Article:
MILWAUKEE (CBS 58) – A Milwaukee social worker is working to end the stigma and debunk the myths surrounding mental health in underserved communities.
As Mental Health Awareness Month draws to a close, CBS 58’s Tajma Hall sits down with Tarsha Wiggins to discuss how she’s sparking change with her interactive ‘Trap Therapy’ events.
Trap Therapy is a free community event that fuses music and mental health. The environment is fun and creates a safe place for difficult conversations. Trap music is a popular subgenre of hip-hop music. Trap Therapy events include a DJ to spin some of the latest tunes to make people feel comfortable.
Trap Therapy events are supported by various community organizations, including the City of Milwaukee Office of Violence Prevention.
Wiggins pursues his mission through his own organization called Speak Wellness.
“Speak Wellness is my little love child. It’s an organization that I started that aims to do two things. Reduce the stigma around mental illness in black and brown communities,” Wiggins said.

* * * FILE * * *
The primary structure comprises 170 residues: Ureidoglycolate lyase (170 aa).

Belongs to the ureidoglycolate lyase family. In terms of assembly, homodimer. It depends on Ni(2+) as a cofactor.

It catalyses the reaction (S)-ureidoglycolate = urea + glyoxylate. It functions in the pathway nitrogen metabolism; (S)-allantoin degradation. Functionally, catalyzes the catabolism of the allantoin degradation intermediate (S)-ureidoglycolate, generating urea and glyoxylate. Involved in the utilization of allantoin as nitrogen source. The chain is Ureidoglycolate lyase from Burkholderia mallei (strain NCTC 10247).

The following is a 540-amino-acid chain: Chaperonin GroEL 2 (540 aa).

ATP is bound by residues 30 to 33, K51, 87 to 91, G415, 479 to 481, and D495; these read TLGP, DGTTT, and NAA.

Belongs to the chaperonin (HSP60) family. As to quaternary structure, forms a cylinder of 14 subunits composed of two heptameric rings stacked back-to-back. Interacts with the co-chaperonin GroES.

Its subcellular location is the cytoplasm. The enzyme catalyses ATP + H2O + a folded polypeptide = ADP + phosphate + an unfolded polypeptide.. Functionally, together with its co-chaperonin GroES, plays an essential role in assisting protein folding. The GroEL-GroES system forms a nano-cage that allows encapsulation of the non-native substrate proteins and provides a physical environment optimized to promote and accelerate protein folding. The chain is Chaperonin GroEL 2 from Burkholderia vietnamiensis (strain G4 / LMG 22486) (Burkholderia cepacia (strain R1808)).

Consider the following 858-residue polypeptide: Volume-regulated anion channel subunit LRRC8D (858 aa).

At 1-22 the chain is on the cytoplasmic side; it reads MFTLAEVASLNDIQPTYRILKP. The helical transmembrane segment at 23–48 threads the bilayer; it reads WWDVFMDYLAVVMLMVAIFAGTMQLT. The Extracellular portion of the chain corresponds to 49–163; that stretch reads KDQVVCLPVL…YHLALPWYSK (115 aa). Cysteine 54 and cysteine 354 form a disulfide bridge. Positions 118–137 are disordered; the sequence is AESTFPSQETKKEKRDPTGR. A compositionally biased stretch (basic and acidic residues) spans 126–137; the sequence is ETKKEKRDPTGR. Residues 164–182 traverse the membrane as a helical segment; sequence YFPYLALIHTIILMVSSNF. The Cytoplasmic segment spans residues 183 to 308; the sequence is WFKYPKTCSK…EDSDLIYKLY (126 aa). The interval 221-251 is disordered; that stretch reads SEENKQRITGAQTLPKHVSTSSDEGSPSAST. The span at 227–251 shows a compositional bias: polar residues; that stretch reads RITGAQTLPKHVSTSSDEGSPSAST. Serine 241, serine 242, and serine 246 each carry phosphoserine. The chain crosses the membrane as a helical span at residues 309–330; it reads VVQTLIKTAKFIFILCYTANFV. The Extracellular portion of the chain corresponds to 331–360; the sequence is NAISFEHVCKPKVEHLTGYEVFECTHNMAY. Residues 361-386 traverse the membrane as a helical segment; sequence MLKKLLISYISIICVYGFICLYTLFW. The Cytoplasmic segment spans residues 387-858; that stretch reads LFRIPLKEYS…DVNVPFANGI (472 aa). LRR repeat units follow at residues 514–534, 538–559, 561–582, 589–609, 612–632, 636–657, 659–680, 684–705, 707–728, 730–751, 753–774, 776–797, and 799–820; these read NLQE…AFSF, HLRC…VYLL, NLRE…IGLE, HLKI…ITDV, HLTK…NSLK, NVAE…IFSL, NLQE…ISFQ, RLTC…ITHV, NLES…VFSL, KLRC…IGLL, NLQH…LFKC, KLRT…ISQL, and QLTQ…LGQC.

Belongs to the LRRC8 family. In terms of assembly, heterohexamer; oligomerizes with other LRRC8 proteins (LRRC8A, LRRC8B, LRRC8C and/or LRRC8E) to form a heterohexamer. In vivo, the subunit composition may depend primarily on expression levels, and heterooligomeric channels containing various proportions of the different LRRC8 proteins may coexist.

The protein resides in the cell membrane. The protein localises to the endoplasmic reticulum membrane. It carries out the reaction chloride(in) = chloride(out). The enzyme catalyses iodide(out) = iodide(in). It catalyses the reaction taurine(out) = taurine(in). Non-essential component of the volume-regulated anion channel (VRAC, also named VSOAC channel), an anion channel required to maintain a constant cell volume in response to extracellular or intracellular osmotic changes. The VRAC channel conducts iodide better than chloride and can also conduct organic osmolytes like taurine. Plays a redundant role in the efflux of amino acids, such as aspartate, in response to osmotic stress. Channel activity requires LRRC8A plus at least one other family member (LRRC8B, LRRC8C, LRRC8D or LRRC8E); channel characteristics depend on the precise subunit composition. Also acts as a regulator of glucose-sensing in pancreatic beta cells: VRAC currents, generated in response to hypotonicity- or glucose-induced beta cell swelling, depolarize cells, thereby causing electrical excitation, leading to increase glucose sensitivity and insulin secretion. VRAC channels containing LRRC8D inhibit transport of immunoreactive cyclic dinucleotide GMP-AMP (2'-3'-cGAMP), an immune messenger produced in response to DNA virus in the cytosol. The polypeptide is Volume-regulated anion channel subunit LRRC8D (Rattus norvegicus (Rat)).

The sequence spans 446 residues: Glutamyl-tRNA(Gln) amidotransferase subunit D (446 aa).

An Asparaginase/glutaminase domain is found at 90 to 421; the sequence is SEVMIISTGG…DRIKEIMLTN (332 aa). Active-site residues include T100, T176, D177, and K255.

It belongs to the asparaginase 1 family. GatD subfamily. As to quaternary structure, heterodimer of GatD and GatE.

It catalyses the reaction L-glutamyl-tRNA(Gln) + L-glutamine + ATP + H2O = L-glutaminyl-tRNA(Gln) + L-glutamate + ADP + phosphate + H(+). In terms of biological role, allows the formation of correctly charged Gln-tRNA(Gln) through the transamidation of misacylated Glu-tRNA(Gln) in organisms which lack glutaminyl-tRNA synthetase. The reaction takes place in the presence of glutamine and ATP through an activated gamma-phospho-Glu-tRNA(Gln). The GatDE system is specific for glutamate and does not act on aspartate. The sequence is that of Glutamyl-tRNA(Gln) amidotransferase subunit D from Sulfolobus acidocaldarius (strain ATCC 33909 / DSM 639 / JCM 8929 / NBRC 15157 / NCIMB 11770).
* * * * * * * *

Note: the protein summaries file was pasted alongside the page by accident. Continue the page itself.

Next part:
Statistically, communities of color experience mental health issues like anxiety and depression at higher rates than other races, but are less likely to seek help. According to the US Department of Health and Human Services, less than 10% of black people with mental health issues get help.
Wiggins says the growing problem of violence in the community has a major impact on mental health, creating trauma that often goes unnoticed.
“A lot of times what’s considered trauma are things we’ve become used to. It’s normal to hear gunshots, to experience, to experience violence, to experience death…” Wiggins said.
Wiggins hopes to send the message that it’s normal not to be well and that it’s crucial to seek help.
“Our suicide rates are the highest among our black teens and I think that’s alarming and it’s about specific elements of the pandemic like isolation, lack of socio-emotional development, increased use of technology and interaction with social media,” Wiggins said.
Trap Therapy events are for all ages and give people the opportunity to dance through pain while addressing inner issues first hand. Participants leave with valuable tools to help them cope.
During Mental Health Awareness Month, trap therapy events were held for youth and another for women.
Wiggins says Milwaukee can’t heal until its people learn to heal themselves. She strives to continue to lead the charge towards peace of mind for all.
“In everything I do, it’s about leaving your mark but making changes,” Wiggins said.